You cannot win on penalties
ANYONE WITH a potential liability to UK tax who has investments in Israel (bank account, insurance product, investment fund, property or otherwise) and has not declared income and gains to HMRC should now urgently consider whether they need to take steps to regularise their affairs.
Over the past few years, the tax world has become increasingly small, with HMRC receiving publicity for its deals with both Switzerland and Liechtenstein in particular. In 2017 it looks to get smaller still, as the agreement to exchange tax information between more than 100 countries take effect.
Led by the OECD, and also known as common reporting standards, this agreement will require financial institutions in the signatory countries to collect and forward information to its account-holders’ home countries for taxation purposes. Fifty-four nations will commence exchanging information in 2017, with the remainder joining in 2018.
ISRAEL LOOKS SET TO JOIN THE PARTY
Israel had originally confirmed it would implement the legislation to exchange tax information in 2018. However, on January 1 this year, the Israeli foreign ministry confirmed the exchange would instead start before the end of 2017. While the enabling legislation has yet to be approved by the finance committee of the Knesset, it is assumed these provisions will pass into law in the foreseeable future.
HMRC has made it very clear that it will pursue anyone, to the fullest extent possible, who fails to regularise their tax affairs. Those who do not resolve their position face potential penalties of up to 150 per cent for assets held in Israel (200 per cent for some other jurisdictions), naming and shaming on the HMRC website and either in-depth civil investigations or criminal prosecution leading to a custodial sentence.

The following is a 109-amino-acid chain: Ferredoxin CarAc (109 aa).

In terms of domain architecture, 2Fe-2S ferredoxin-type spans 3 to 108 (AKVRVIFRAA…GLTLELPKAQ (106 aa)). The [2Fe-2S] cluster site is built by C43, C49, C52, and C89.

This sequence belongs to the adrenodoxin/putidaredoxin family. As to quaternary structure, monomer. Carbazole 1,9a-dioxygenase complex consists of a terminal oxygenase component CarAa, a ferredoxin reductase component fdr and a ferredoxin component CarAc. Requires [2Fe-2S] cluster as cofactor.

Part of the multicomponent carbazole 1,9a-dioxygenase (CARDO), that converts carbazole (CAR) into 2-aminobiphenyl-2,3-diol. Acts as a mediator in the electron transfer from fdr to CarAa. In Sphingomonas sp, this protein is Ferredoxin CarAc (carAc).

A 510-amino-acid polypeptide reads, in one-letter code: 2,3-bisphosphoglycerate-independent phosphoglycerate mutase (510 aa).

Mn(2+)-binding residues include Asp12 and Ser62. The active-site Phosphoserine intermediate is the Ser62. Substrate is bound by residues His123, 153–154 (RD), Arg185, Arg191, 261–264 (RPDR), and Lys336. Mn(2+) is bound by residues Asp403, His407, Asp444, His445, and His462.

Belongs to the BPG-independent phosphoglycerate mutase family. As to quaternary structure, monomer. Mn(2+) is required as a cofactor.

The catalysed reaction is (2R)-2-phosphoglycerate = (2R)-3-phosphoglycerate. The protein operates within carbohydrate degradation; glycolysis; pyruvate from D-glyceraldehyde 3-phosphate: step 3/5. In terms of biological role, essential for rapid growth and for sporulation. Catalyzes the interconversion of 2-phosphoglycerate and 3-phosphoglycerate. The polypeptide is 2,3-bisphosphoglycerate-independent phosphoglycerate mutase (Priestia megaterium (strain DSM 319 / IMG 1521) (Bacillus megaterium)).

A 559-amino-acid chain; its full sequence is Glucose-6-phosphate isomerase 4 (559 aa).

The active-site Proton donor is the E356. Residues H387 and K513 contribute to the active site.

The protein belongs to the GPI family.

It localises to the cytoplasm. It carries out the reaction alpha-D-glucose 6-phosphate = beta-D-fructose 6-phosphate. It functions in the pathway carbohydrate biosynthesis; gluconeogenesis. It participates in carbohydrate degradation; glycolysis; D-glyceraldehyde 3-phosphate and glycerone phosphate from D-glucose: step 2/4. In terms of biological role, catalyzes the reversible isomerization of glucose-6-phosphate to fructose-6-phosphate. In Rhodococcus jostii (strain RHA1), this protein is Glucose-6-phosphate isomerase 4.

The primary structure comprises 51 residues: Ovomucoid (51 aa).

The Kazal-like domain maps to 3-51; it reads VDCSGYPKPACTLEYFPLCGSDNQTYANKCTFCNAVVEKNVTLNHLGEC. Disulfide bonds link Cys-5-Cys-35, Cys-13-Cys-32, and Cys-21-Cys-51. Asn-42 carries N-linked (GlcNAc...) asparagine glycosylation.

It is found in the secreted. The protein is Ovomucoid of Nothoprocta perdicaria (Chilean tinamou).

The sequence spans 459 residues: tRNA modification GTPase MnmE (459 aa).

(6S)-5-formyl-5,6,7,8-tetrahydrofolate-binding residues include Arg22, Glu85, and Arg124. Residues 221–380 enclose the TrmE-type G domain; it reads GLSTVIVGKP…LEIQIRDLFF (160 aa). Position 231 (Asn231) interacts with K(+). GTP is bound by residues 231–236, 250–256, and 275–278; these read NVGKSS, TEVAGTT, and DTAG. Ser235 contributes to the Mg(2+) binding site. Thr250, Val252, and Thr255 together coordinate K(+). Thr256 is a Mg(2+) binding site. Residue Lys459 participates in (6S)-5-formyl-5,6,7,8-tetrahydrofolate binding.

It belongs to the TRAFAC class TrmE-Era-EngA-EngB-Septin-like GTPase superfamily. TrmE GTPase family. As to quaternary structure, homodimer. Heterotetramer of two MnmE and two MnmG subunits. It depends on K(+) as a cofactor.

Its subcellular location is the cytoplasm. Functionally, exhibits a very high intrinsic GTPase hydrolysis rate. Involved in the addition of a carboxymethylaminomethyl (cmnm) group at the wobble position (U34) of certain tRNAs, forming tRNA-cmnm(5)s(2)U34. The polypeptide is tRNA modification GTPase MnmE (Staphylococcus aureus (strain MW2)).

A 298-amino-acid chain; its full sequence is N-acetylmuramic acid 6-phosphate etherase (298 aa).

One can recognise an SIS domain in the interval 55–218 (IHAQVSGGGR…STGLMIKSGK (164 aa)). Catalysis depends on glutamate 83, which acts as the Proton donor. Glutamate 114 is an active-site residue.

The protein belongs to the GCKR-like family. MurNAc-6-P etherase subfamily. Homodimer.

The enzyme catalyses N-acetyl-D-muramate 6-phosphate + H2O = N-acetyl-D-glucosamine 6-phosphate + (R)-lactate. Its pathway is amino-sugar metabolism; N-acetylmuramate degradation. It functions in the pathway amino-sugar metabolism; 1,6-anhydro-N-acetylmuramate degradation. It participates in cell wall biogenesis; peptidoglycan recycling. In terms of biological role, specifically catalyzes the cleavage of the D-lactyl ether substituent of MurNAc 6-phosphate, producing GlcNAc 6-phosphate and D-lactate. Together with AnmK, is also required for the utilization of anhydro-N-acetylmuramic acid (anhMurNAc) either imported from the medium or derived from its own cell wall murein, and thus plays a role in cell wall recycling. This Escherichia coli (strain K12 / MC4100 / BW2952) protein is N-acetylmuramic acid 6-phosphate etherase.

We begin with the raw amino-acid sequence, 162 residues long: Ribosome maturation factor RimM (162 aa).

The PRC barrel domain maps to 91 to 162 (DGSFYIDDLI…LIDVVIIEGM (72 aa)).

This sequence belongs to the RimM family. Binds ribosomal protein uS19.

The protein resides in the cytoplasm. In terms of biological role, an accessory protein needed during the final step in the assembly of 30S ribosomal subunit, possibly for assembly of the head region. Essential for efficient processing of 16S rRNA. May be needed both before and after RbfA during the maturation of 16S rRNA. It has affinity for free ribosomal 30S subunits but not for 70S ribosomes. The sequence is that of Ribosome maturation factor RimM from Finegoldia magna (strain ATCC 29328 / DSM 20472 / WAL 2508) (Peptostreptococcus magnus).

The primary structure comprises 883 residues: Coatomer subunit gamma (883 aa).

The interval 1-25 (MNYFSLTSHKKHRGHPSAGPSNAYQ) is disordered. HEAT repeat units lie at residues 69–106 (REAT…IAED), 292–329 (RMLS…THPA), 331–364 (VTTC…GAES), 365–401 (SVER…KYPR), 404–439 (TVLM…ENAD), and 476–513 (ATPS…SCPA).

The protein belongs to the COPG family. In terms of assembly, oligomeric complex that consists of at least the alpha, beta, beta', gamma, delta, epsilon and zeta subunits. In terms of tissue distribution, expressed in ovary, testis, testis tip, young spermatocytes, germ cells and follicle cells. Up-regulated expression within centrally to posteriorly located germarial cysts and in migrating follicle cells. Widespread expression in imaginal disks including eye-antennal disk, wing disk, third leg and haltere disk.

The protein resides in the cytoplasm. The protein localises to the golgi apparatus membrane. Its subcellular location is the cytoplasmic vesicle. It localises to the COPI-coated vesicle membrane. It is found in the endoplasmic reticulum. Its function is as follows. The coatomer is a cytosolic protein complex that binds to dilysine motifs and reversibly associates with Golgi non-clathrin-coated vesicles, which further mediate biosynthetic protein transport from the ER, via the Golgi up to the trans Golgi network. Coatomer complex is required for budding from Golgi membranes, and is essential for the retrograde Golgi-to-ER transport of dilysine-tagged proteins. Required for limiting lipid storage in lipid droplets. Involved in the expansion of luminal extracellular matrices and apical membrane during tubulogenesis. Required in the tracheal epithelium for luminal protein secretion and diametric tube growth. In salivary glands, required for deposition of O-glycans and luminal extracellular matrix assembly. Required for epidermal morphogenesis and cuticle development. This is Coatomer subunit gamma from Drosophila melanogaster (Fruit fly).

Voluntary disclosure is the only sensible way forward for any taxpayer who has failed to properly disclose income or capital gains to HMRC, which has the power to investigate 20 years’ previous for income and capital gains taxes and indefinitely for inheritance tax.
WHAT IS VOLUNTARY DISCLOSURE AND WHY SHOULD I DO IT?
On September 5, 2016, HMRC opened its worldwide disclosure facility to allow taxpayers to voluntarily disclosure their tax irregularities relating to offshore assets. The benefits of a voluntary disclosure (provided it is complete) are much-reduced penalties, no naming and shaming and a much-reduced risk of criminal prosecution (HMRC has confirmed it will prosecute only where it needs to send a strong deterrent message, or where the conduct involved is such that only a criminal sanction is appropriate). HMRC has confirmed the beneficial terms of this deal will be reduced from September 30, 2018. From then on, further sanctions will be introduced.
In any event, if HMRC becomes aware of any irregularities from a third party before voluntary disclosure is made, then none of the beneficial terms is likely to apply. Any taxpayer who has concerns about their tax affairs should seek specialist legal advice as soon as possible about potential disclosure. Legal advice is given under legal privilege, which protects the taxpayer’s confidentiality.
Robert Levy is a specialist tax investigations expert for Kuits Solicitors, email@example.com, 44 0161 838 7867 Time to disclose is running out. Go figure